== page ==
Engineering secure software in Java with Confined Types
Jan Vitek - Purdue, CERIAS
Sep 24, 1999
AbstractProgramming languages such as Java allow code fragments downloaded from untrusted hosts to be linked into a running Java Virtual Machine and to interact with installed procedures in subtle ways. While this approach gives great flexibility to the language, it is also inherently risky as the downloaded code may be malicious and designed to ignore local security policies. A security software architecture must therefore protect the system against misbehaved extensions.
This talk addresses the issue of how to engineer secure systems in Java. We show that the security mechanisms provided by the language are inadequate --- they were originally software engineering mechanisms --- and that the security of the system can be breached by innocuous programming mistakes. We give an example in which the Java access control mechanisms fail and opening a the VM to serious attacks. We propose the notion of confined types to strengthen Java's built-in access control mechanisms. Confined types are a backward compatible extension to Java. The goal of confined types is to prevent objects of any of these types from being accessed from the outside of their confining package. We present a simple set of rules that enforce confinement and discuss how to implement these rules in a virtual machine.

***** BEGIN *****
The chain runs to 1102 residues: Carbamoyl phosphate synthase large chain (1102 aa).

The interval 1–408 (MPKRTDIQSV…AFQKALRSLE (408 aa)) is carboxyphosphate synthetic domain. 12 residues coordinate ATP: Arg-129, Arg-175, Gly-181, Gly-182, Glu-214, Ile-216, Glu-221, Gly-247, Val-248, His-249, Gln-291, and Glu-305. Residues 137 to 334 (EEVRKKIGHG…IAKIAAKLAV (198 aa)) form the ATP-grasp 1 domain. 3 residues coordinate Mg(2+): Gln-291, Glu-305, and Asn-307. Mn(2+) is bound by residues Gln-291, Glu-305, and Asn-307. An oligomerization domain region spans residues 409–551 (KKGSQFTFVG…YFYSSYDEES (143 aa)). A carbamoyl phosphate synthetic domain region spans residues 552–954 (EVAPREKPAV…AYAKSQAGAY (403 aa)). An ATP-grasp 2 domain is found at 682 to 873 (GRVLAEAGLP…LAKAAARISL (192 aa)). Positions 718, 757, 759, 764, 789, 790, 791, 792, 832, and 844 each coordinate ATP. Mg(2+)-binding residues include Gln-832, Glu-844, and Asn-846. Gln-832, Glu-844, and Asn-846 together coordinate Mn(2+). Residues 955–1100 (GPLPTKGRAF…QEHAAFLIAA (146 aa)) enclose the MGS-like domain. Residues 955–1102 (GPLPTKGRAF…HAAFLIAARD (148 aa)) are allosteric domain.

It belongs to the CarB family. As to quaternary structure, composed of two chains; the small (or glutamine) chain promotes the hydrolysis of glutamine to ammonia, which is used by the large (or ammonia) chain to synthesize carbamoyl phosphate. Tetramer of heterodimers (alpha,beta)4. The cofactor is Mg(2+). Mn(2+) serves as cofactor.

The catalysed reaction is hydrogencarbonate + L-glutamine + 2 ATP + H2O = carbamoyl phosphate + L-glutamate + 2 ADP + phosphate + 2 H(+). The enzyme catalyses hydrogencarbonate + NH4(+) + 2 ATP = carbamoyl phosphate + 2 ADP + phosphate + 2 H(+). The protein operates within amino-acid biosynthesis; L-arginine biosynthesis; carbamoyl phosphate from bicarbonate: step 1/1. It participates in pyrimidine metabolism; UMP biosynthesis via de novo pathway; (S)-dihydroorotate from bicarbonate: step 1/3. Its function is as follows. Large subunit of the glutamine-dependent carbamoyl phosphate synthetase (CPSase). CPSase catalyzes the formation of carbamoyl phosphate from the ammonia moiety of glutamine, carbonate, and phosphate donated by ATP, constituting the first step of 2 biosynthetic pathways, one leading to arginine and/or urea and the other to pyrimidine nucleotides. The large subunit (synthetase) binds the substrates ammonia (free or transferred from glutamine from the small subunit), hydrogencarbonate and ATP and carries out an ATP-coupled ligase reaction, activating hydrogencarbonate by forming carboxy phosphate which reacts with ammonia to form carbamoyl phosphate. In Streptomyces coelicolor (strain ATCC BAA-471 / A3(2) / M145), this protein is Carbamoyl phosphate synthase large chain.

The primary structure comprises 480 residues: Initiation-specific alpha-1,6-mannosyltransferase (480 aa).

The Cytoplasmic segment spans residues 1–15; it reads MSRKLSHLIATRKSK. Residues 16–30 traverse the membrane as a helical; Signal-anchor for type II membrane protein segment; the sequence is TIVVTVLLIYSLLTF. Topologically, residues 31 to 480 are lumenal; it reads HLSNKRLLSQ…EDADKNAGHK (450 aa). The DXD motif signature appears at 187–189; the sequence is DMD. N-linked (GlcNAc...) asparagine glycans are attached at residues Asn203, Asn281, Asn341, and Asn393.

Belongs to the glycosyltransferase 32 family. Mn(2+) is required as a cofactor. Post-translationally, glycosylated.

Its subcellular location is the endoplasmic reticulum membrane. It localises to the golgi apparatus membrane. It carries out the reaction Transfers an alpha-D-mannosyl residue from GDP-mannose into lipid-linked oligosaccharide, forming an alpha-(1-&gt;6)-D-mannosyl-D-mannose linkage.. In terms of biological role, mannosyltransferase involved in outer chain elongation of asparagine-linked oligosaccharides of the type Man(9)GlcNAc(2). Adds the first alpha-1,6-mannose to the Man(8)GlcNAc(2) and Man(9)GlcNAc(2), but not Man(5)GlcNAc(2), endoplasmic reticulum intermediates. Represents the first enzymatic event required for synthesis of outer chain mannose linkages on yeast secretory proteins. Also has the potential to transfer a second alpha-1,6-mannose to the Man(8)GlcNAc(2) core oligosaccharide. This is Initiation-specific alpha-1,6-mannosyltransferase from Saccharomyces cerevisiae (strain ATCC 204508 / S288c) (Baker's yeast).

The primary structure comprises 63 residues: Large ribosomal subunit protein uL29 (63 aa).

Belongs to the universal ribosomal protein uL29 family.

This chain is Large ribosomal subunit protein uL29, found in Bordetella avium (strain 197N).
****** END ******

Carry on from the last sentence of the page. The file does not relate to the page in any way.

This presentation is based on joint work with Boris Bokowski and will be presented at the Object-Oriented Programming, Systems, Languages and Applications Conference in Denver.
About the SpeakerJan Vitek is an Assistant Professor at the department of Computer Sciences of Purdue University. His most recent work investigates aspects of Security for Mobile Code systems. He is interested in techniques for engineering secure software systems. He has a PhD from the University of Geneva, Switzerland, and a Master's in Computer Science from the University of Victoria, Canada.
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